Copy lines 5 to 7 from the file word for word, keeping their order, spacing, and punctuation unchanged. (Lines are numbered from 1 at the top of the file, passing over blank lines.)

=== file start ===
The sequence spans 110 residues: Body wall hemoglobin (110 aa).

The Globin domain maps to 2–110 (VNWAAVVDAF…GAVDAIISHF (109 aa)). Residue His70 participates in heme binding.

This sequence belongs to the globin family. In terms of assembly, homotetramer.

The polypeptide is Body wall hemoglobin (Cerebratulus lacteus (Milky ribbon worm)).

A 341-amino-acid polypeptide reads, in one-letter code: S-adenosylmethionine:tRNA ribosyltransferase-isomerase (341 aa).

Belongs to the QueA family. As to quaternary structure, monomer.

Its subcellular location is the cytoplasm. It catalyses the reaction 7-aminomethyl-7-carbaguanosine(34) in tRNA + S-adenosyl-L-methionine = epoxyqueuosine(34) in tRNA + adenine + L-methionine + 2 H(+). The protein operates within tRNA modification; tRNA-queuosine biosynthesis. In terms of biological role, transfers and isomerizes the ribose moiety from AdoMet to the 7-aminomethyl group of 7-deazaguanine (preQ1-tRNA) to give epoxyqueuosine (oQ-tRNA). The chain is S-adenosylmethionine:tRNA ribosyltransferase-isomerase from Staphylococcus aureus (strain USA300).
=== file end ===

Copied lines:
A 341-amino-acid polypeptide reads, in one-letter code: S-adenosylmethionine:tRNA ribosyltransferase-isomerase (341 aa).

Belongs to the QueA family. As to quaternary structure, monomer.

Its subcellular location is the cytoplasm. It catalyses the reaction 7-aminomethyl-7-carbaguanosine(34) in tRNA + S-adenosyl-L-methionine = epoxyqueuosine(34) in tRNA + adenine + L-methionine + 2 H(+). The protein operates within tRNA modification; tRNA-queuosine biosynthesis. In terms of biological role, transfers and isomerizes the ribose moiety from AdoMet to the 7-aminomethyl group of 7-deazaguanine (preQ1-tRNA) to give epoxyqueuosine (oQ-tRNA). The chain is S-adenosylmethionine:tRNA ribosyltransferase-isomerase from Staphylococcus aureus (strain USA300).